Sizing Your Shoes (or Making Sure the Character is Right for You)
While I sometimes talk about playing against type and breaking out of your safe space, there is a lot to be said for playing in your comfort zone. Certainly, you should not dismiss a different type of role out of turn (such as a thinker when you usually play a brute). Allow yourself the opportunity to break in the new role, just like you might a new pair of shoes. Like shoes, however, you can be relatively certain when you slip one on your foot if it’s way too big or way too tight, other times, you might try a pair on and they may feel alright until you start walking or running in them. At such a point, they may blister you up or fly off into the fields. You never know.
There is a lot to be said, after all, for buying a pair of shoes like the ones you already owned. There are ways to try out a new role which you can discuss with your GM. I’ll get to those after I briefly mention how good modern gamers have things.
Back in the olden days, once you had a character, you were stuck with him. FOREVER. Even if he was bad. Escapism was sacrificed on the altar of realism (though it gets sticky to talk about said altar) just enough for you to possibly have a truly lame character or one lame decision by you causes your character to be forever stuck in the wrong role. Like if you were a complete noob and no one helped you and you made a wizard even though your Int was 9 (or something like that).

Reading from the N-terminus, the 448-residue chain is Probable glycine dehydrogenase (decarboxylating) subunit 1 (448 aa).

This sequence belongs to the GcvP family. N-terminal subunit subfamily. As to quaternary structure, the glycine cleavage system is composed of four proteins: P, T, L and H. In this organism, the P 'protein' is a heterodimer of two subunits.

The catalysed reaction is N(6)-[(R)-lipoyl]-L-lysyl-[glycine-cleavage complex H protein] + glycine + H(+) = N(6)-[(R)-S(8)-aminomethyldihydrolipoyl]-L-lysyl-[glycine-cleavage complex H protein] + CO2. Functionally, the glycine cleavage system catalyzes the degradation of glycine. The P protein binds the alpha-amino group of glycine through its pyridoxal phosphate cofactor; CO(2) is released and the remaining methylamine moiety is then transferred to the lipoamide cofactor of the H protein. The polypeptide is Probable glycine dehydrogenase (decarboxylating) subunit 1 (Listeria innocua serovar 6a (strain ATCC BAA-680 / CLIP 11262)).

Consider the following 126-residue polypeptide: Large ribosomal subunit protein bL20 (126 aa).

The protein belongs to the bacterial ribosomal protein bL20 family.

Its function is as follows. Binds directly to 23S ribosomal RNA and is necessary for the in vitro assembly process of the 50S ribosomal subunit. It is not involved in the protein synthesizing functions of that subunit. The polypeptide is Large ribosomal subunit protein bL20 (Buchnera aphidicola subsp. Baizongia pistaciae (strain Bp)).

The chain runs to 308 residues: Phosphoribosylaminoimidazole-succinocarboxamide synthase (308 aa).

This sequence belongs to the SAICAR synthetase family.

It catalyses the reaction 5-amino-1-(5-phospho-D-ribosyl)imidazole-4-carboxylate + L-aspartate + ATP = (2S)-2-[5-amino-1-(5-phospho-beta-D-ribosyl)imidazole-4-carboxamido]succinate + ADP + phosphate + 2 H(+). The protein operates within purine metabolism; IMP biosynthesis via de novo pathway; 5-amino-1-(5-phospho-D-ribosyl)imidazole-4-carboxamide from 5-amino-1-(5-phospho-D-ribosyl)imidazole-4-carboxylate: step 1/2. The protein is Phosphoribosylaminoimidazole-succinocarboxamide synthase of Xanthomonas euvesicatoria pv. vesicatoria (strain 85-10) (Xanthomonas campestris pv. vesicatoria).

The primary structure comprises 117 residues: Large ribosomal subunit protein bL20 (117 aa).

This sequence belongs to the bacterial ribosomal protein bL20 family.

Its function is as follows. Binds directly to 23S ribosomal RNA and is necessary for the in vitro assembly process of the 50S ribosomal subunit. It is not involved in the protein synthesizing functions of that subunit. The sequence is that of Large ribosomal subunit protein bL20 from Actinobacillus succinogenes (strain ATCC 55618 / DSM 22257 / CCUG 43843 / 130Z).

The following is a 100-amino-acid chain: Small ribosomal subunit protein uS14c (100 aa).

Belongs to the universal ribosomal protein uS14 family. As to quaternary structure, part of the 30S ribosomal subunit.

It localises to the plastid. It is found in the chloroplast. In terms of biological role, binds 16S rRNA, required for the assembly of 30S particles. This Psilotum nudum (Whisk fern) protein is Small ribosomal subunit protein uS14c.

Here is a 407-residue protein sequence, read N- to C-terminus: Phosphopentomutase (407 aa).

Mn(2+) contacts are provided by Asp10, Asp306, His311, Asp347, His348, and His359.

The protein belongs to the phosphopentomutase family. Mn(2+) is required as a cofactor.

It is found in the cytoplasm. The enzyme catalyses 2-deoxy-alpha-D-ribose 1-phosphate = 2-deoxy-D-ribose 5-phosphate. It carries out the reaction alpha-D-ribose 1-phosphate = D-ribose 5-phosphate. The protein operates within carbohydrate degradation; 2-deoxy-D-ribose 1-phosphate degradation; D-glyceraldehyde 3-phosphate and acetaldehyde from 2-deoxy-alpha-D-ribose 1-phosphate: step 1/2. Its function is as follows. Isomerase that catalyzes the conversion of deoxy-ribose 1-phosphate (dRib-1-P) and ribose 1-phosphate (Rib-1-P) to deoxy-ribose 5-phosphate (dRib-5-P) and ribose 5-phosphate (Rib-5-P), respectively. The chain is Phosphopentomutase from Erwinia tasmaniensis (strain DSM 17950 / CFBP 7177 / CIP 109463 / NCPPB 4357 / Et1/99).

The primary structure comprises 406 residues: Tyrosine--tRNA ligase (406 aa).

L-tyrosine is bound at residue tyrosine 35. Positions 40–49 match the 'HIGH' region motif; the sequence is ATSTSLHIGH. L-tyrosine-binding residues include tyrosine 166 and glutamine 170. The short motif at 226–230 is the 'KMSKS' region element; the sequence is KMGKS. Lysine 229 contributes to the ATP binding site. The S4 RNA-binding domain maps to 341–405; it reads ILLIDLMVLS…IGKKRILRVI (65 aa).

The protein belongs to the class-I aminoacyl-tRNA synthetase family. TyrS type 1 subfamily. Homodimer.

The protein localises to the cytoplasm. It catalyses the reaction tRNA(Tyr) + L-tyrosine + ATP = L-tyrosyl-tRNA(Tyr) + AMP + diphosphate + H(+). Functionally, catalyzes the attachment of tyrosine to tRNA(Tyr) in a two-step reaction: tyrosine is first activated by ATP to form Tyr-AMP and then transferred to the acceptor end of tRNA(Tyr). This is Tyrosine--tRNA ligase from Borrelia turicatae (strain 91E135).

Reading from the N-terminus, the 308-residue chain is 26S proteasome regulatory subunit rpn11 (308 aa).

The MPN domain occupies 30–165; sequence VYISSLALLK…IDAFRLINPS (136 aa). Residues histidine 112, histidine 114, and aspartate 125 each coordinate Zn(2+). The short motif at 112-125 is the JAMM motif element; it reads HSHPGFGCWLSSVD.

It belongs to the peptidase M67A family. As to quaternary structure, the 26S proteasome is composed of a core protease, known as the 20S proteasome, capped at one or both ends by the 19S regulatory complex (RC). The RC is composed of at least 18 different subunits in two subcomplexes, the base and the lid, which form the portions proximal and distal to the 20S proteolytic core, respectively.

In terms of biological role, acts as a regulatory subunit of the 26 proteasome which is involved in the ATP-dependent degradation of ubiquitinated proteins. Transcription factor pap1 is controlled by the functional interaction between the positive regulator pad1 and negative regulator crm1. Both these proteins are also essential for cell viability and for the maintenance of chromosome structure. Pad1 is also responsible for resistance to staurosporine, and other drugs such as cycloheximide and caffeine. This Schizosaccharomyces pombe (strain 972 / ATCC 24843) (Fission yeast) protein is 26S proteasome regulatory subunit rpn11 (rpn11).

Nowadays, there are kinder and gentler players and GMs and you can often take a character out for a test spin before settling into the role. The best thing to do is talk it over with everyone to make sure everyone’s on the same page. It’s not about min-maxing either. As a matter of fact, it should be far from it, in my estimation. There are some characters which don’t fit into a group or the direction the GM may want to take the game, but that’s really a discussion for another day. Remember: don’t suffer. Make sure your shoes fit.
Until next time, I bid you, dear reader, adieu!
I’ve often been at odds with some players because they want to own a closet of shoes and not stick to one pair. What do you say to players who look for that “perfect” character? I have one who is an awesome player, but feels unhappy with a strong concept character if said character isn’t useful in all situations.
We have a standing rule in our campaign home games. You get three sessions to decide on if you like a character or you may make changes to the character anytime until three sessions are complete. After that you are stuck.